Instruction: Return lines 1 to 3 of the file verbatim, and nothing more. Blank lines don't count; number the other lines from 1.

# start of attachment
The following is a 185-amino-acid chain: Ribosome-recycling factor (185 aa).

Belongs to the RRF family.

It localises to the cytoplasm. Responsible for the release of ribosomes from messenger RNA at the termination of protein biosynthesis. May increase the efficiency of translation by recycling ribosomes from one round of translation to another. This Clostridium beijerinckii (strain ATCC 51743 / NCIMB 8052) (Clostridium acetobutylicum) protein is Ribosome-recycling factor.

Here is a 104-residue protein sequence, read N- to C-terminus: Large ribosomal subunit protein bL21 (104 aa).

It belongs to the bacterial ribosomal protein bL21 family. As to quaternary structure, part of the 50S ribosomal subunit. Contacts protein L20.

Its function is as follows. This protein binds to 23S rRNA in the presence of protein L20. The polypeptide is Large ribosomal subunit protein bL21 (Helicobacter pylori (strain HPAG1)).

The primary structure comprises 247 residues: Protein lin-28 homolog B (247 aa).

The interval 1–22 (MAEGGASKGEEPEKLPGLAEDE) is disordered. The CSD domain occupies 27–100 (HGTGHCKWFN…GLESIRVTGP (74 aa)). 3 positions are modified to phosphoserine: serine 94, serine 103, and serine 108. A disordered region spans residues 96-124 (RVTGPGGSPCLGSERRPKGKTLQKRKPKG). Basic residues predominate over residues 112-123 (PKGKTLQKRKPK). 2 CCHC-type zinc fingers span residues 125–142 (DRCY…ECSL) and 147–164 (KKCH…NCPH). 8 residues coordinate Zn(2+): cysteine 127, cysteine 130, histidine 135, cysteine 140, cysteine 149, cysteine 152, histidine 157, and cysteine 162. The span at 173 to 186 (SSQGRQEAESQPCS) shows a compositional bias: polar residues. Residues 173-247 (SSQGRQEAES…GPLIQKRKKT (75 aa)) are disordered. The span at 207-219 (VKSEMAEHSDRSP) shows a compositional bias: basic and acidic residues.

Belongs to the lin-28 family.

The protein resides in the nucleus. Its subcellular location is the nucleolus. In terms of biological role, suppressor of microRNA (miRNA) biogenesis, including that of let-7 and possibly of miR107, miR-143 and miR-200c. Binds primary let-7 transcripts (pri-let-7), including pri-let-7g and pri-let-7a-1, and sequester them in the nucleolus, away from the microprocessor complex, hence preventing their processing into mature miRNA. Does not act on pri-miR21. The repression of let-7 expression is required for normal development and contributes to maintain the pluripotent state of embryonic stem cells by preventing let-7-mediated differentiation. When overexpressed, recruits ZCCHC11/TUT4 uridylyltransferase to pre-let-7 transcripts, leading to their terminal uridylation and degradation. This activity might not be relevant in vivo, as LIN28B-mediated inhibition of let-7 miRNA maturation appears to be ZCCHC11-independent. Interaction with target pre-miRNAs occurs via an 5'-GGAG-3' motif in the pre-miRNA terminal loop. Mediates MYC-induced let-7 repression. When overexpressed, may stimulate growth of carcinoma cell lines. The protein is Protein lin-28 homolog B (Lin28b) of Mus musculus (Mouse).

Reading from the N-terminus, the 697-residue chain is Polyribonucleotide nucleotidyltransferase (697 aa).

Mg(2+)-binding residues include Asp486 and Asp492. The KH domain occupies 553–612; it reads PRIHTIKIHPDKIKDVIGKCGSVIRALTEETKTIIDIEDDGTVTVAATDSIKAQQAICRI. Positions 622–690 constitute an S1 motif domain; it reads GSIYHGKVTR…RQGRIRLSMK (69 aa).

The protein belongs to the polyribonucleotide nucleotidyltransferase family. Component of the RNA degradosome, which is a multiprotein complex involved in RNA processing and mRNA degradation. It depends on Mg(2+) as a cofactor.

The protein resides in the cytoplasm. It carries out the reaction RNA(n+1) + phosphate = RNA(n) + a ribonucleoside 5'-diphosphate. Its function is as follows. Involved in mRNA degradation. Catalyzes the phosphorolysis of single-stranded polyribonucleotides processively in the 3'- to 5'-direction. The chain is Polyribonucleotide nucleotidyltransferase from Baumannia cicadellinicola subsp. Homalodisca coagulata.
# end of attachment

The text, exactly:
The following is a 185-amino-acid chain: Ribosome-recycling factor (185 aa).

Belongs to the RRF family.

It localises to the cytoplasm. Responsible for the release of ribosomes from messenger RNA at the termination of protein biosynthesis. May increase the efficiency of translation by recycling ribosomes from one round of translation to another. This Clostridium beijerinckii (strain ATCC 51743 / NCIMB 8052) (Clostridium acetobutylicum) protein is Ribosome-recycling factor.